Tech Tips – How To Implement DMARC

Daniel Mackay
Jan. 12, 2014 by Daniel Mackay

The Basics of DMARC

You may have heard a lot about the DMARC standard in the past year, yet how does one go about ensuring that this standard for email authentication is met? Here’s a quick reference guide.

DNS entries that DMARC uses:

1 – The DMARC DNS text entry

The following is an example DMARC text entry for DNS :

v=DMARC1; p=none; rua=mailto:[email protected]; ruf=mailto:[email protected]; adkim=r; aspf=r; rf=afrf; sp=none

The above example was generated with the following utility: http://www.kitterman.com/dmarc/assistant.html

In order to get this in the real world use dig +short _dmarc.<domain> TXT

<snip>

[[email protected] ~]# dig +short txt _dmarc.sovereignsociety.com

“v=DMARC1\; p=none\; rua=mailto:[email protected]\;”

<snip>

2 – The SPF DNS text entry

The following is an example of a SPF DNS text entry:

mydomain.com. IN SPF “v=spf1 ip4:192.0.2.0/24 ip4:198.51.100.123 a -all”

You can find this for most domains by issuing a dig +short <domain> TXT and here is an example:

<snip>

[[email protected] ~]# dig +short hotmail.com txt
“v=spf1 include:spf-a.hotmail.com include:spf-b.hotmail.com include:spf-c.hotmail.com include:spf-d.hotmail.com ~all”

[[email protected] default]# dig +short spf-a.hotmail.com txt
“v=spf1 ip4:157.55.0.192/26 ip4:157.55.1.128/26 ip4:157.55.2.0/25 ip4:65.54.190.0/24 ip4:65.54.51.64/26 ip4:65.54.61.64/26 ip4:65.55.111.0/24 ip4:65.55.116.0/25 ip4:65.55.34.0/24 ip4:65.55.90.0/24 ip4:65.54.241.0/24 ip4:207.46.117.0/24 ~all” <snip>

More information on creating an SPF DNS text entry available here: http://www.openspf.org/SPF_Record_Syntax

For SPF validation you can use: http://www.kitterman.com/spf/validate.html

3 – The DKIM DNS text entry

The following is an example of an DKIM DNS text entry:

dkim1024._domainkey.mydomain.com. 86400 IN TXT “v=DKIM1; k=rsa; h=sha1; p=MIGfMA0GCSqGSIb3DQEBAQUAA4GNADCBiQKBgQCrZXNwzXOk0mRqPcgSUOnmVHro rg/BZHybpiBoDS/g6IaMjmVwaQf2E72x9yDBTgiUBtTCqydQRZJ3EbfYfvo+WAHq 2yz6HKR0XCwMDSE2S3brVe7mbV/GPEvnCuFPPEVjbfL4w0tEAd8Seb5h07uVQqy1 Q7jIOnF5fG9AQNd1UQIDAQAB”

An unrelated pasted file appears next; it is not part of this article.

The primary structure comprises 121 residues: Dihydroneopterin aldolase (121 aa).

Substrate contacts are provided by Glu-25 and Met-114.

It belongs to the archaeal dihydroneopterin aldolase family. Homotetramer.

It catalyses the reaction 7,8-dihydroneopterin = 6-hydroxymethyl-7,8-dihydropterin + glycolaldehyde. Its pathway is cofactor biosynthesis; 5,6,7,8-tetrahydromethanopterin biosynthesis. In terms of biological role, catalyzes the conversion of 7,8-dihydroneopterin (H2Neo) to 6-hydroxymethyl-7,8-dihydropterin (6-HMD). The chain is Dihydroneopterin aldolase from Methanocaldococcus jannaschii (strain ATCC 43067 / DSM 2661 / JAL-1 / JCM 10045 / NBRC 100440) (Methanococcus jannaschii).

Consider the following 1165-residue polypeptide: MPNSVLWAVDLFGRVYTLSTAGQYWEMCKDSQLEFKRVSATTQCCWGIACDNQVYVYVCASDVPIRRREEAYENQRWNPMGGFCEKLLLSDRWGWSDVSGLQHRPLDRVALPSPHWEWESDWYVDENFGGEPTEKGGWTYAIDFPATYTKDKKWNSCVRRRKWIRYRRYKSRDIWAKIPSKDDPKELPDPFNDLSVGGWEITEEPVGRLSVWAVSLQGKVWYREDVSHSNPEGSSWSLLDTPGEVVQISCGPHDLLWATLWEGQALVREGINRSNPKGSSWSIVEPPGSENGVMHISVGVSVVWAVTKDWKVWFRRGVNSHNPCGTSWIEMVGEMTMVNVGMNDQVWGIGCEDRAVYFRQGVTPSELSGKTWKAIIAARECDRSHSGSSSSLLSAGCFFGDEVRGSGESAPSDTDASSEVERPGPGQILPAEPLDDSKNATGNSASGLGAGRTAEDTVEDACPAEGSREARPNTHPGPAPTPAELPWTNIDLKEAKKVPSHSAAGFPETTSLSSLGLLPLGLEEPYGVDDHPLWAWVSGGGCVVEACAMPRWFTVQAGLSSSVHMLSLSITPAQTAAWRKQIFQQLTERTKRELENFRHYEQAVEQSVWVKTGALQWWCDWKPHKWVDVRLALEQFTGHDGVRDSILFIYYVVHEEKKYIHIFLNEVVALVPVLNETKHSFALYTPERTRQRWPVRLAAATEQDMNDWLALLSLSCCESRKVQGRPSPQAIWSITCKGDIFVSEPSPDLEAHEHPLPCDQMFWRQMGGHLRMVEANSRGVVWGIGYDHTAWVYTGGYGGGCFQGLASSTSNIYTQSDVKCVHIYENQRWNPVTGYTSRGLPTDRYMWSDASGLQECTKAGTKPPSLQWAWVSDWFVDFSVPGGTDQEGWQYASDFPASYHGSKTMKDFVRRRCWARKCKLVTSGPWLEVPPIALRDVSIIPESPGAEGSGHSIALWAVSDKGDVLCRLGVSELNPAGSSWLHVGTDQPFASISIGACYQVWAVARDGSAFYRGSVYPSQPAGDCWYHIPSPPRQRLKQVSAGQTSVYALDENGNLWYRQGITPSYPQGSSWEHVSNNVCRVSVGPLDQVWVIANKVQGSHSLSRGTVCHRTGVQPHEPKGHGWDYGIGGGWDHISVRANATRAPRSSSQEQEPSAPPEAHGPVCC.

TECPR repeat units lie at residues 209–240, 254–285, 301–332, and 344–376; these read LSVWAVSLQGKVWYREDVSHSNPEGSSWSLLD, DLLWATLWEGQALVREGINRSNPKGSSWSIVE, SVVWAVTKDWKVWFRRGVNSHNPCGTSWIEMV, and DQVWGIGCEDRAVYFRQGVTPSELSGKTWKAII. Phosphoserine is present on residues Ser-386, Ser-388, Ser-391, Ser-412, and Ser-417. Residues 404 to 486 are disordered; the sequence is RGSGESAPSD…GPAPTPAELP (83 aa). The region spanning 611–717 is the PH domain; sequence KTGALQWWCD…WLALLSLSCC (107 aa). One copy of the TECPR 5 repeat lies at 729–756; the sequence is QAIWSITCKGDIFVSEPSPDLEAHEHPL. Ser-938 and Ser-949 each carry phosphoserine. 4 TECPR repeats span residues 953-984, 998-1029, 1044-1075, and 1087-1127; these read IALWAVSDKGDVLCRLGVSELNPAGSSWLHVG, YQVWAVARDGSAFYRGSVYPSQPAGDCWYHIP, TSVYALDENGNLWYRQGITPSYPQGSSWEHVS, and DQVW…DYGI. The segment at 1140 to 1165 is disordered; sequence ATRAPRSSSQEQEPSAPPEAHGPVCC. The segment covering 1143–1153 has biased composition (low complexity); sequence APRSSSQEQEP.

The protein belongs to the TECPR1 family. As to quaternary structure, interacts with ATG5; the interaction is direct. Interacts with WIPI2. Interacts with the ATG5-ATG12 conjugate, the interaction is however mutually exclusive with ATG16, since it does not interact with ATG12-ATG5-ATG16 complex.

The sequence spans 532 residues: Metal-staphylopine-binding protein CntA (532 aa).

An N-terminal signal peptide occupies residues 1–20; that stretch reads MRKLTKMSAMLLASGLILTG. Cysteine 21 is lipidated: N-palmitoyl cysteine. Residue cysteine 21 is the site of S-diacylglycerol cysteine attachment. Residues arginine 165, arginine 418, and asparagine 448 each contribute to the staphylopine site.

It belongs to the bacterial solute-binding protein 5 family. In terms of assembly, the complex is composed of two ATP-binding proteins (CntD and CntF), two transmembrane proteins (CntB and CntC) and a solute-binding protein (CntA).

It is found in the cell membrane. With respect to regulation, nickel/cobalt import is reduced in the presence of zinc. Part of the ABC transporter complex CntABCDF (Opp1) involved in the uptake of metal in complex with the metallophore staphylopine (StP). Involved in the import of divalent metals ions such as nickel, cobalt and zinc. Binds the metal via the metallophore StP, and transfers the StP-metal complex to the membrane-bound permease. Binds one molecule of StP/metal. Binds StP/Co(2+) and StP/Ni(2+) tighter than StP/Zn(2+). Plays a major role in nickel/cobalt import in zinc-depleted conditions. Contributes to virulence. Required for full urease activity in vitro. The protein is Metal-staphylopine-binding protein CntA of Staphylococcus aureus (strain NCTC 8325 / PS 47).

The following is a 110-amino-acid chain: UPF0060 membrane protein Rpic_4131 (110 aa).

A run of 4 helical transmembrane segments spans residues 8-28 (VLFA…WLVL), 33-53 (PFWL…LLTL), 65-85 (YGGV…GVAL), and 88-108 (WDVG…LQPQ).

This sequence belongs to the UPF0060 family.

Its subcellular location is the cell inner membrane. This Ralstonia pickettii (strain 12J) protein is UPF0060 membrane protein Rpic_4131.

You generally can find this by doing a dig +short _domainkey.<domain> TXT here is an example

<snip>

[[email protected] ~]# dig +short google._domainkey.protodave.com TXT

“v=DKIM1\; k=rsa\; p=MIGfMA0GCSqGSIb3DQEBAQUAA4GNADCBiQKBgQCGfiExKCF1qk/JMaESySByrwx2VjPYDZThQa8432pSTf9mj+AtFiY6wo9A4CMMDLfUBzbDhXFzw3s/qci/tTut+sqv+MSAHhCBJV72Kai64j6TjxUUnfW1RkEYvDhXL+9Wy9OODx2DBZeTpPd6N2Rm4ks3b5wvg73s7RCKjTA7XQIDAQAB”

<snip>

More details on validation of DKIM available here: http://dkimcore.org/tools/keycheck.html

Utility to create DKIM DNS entries: http://www.dnswatch.info/dkim/create-dns-record

The DMARC validation process.

In order for DMARC to begin passing a message, either the DKIM must pass or the SPF must pass, if neither passes then the action requested, in p (Domain policy) or sp (Subdomain policy) in the above DMARC DNS text entry will be adhered to. The options on the policies are none, quarantine or reject.

Once either DKIM or SPF have passed, and it can be both, DMARC will then take action based on the requested behavior of adkim or aspf.

For strict adherence:

  1. In all cases, the RFC5321:Mailfrom and the RFC5322:From must match exactly.
  2. If the adkim is set to strict then the d= entry must match exactly the RFC5322:From domain.
  3. If spf is set to strict then spf domain must exactly match the RFC5322:From domain.

For relaxed adherence:

  1. In all cases both RFC5321:Mailfrom and RF5322:From must share an organizational domain.
  2. For dkim relaxed the d= domain must share an organizational domain with the RFC5322:From domain.
  3. For spf relaxed the domain must share an organizational domain with the RFC5322:From domain.

We hope you find the information here of some use however, please note that this document is not meant to replace the information available on DMARC at these locations.

Enjoy!

Find out why businesses are turning to the DMARC email authentication standard when you get the free copy of the How DMARC Is Saving Email eBook today!

How DMARC Is Saving Email

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